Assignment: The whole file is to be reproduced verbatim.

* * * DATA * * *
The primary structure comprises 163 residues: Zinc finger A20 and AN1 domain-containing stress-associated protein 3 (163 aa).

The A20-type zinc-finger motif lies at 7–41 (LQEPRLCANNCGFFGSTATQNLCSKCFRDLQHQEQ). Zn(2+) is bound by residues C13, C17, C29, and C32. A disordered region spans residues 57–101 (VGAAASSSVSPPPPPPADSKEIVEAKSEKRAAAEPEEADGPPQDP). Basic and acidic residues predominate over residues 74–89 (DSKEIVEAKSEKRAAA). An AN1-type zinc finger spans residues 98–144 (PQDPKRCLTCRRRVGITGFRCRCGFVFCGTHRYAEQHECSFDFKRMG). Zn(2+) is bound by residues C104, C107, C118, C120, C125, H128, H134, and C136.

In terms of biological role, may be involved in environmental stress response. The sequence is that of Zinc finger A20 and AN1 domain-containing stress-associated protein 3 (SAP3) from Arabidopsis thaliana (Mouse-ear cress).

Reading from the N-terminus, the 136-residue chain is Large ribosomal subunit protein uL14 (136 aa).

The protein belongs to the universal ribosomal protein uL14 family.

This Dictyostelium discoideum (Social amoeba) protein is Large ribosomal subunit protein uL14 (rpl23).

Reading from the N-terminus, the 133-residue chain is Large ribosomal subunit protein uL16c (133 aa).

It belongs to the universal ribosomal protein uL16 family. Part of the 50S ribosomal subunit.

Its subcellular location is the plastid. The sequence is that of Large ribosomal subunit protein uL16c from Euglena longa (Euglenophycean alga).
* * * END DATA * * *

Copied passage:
The primary structure comprises 163 residues: Zinc finger A20 and AN1 domain-containing stress-associated protein 3 (163 aa).

The A20-type zinc-finger motif lies at 7–41 (LQEPRLCANNCGFFGSTATQNLCSKCFRDLQHQEQ). Zn(2+) is bound by residues C13, C17, C29, and C32. A disordered region spans residues 57–101 (VGAAASSSVSPPPPPPADSKEIVEAKSEKRAAAEPEEADGPPQDP). Basic and acidic residues predominate over residues 74–89 (DSKEIVEAKSEKRAAA). An AN1-type zinc finger spans residues 98–144 (PQDPKRCLTCRRRVGITGFRCRCGFVFCGTHRYAEQHECSFDFKRMG). Zn(2+) is bound by residues C104, C107, C118, C120, C125, H128, H134, and C136.

In terms of biological role, may be involved in environmental stress response. The sequence is that of Zinc finger A20 and AN1 domain-containing stress-associated protein 3 (SAP3) from Arabidopsis thaliana (Mouse-ear cress).

Reading from the N-terminus, the 136-residue chain is Large ribosomal subunit protein uL14 (136 aa).

The protein belongs to the universal ribosomal protein uL14 family.

This Dictyostelium discoideum (Social amoeba) protein is Large ribosomal subunit protein uL14 (rpl23).

Reading from the N-terminus, the 133-residue chain is Large ribosomal subunit protein uL16c (133 aa).

It belongs to the universal ribosomal protein uL16 family. Part of the 50S ribosomal subunit.

Its subcellular location is the plastid. The sequence is that of Large ribosomal subunit protein uL16c from Euglena longa (Euglenophycean alga).